sat 24/08/2019

New York

DVD: Are You Proud?

Ashley Joiner’s expansive documentary Are You Proud? opens with the testament of a redoubtable nonagenarian remembering his experiences as a gay man in World War II. Though followed by the admission that he had to live his later life as a lie, it’s...

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Napoli, Brooklyn, Park Theatre review - lacking substance

According to their mother, Luda (played by Madeleine Worrall, pictured below), each of the three sisters (pictured top) in Napoli, Brooklyn, bears one of their father’s admirable traits. Tina (Mona Goodwin), the oldest, who left school early to...

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Men in Black: International review - lacklustre sequel missing original stars

The best joke in Men in Black: International happens before the film starts, when the iconic Columbia Pictures lady in a toga whips out a pair of familiar dark glasses. It’s a nifty, witty gag that doesn’t outstay its welcome, which is more than can...

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Kiss My Genders, Hayward Gallery review – a shambles

Kiss My Genders may not claim to be a survey, yet it seems perverse to mount an exhibition of work by LGBTQ artists who address issues of gender identity without including some of the best known names. Particular emphasis is placed, says the press...

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Late Night review - Emma Thompson star vehicle needs a serious rewrite

“Get me rewrite!”: That’s likely to be a common reaction to Late Night, the well-meaning but surprisingly slipshod star vehicle for Emma Thompson set in and among the writing world of a New York late-night chat show that is hitting the skids....

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Lee Krasner: Living Colour, Barbican review - jaw-droppingly good

If you know of any chauvinists who dare to maintain that women can’t paint, take them to this astounding retrospective. Lee Krasner faced patronising dismissal at practically every turn in her career yet she persisted and went on to produce some of...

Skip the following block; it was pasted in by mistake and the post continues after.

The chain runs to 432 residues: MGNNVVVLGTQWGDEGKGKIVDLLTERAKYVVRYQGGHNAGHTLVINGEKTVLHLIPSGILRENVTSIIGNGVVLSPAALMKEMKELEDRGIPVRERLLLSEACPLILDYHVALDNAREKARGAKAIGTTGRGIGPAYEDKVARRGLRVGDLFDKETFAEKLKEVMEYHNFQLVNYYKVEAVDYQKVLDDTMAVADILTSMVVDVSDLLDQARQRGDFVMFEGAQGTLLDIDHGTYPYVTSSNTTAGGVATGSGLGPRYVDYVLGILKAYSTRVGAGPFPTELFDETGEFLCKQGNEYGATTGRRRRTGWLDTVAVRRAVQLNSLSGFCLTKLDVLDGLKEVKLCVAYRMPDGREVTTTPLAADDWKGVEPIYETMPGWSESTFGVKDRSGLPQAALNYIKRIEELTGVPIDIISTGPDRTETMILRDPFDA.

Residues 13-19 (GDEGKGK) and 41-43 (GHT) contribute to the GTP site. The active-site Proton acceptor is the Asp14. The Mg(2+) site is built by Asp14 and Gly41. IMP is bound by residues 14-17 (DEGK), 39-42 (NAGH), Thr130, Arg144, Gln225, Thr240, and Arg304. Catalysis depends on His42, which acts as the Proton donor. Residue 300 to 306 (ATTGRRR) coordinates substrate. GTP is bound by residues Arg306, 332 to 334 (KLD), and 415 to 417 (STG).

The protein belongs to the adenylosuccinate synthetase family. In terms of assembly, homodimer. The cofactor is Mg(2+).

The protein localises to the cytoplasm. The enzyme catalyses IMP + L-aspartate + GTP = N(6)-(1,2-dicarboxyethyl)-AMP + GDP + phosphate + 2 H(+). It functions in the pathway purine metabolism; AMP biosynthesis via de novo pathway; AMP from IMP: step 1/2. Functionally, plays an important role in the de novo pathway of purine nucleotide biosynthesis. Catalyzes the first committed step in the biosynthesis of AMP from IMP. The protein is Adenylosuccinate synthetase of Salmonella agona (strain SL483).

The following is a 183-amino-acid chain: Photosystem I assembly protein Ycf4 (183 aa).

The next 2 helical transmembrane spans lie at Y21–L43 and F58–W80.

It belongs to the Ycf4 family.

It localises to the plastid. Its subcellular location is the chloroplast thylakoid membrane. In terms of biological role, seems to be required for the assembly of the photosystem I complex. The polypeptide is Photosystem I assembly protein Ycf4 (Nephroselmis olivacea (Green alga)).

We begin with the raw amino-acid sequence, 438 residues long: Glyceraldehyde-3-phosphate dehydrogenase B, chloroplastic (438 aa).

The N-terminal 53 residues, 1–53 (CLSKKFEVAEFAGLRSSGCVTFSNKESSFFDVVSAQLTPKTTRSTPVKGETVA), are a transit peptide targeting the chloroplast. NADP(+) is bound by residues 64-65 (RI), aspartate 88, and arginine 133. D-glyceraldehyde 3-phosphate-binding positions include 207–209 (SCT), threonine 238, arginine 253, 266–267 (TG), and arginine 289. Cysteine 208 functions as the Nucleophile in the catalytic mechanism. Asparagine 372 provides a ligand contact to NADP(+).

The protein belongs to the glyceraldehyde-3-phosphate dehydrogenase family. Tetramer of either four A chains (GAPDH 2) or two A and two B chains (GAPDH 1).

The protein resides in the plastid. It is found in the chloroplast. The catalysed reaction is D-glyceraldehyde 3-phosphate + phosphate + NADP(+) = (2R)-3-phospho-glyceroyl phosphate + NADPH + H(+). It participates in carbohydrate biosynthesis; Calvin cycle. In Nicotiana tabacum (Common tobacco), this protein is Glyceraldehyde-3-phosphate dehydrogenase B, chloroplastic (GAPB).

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The Starry Messenger, Wyndham's Theatre review - Matthew Broderick gets all cosmic

A small-scale Off Broadway venture late in 2009, The Starry Messenger has arrived in London to mark the belated British stage debut of Matthew Broderick, the movie name much-loved on the New York stage. Reuniting the two-time Tony-winner with his...

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Blu-ray: The Woman in the Window

The Woman in the Window (1944) was the first of the two riveting film noirs in which Fritz Lang directed Edward G Robinson as a timid New York bourgeois, Joan Bennett as the alluring woman ill-met on a street, and Dan Duryea as the dandified sleaze...

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John Wick: Chapter 3 - Parabellum review - mayhem in Manhattan

Keanu Reeves’s hitman franchise is blossoming into a delirious little earner. This third instalment reunites the star with director Chad Stahelski – who used to be Keanu’s stunt double in the Matrix films – and screenwriter Derek Kolstad, and keeps...

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Blu-ray: The Big Clock

John Farrow’s inexplicably neglected 1948 thriller The Big Clock is a difficult work to pigeonhole, combining traces of noir, screwball comedy and suspense. Farrow’s source material was a novel by poet and pulp fiction writer Kenneth Fearing, here...

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Ain't Misbehavin', Southwark Playhouse review - a jazz-hot musical revue

The joint is jumpin’ at Southwark Playhouse, now hosting an irresistible Fats Waller-inspired, Manhattan-set musical revue (a co-production with Colchester’s Mercury Theatre, where it opened last month). Though originating in the Seventies,...

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Sweet Charity, Donmar Warehouse review - Sixties style over substance

For her swansong, departing Donmar Artistic Director Josie Rourke goes Swinging Sixties in this stylish but flawed revival of the Cy Coleman, Dorothy Fields and Neil Simon musical. From the numerous Andy Warhol homages to Charity’s silver minidress...

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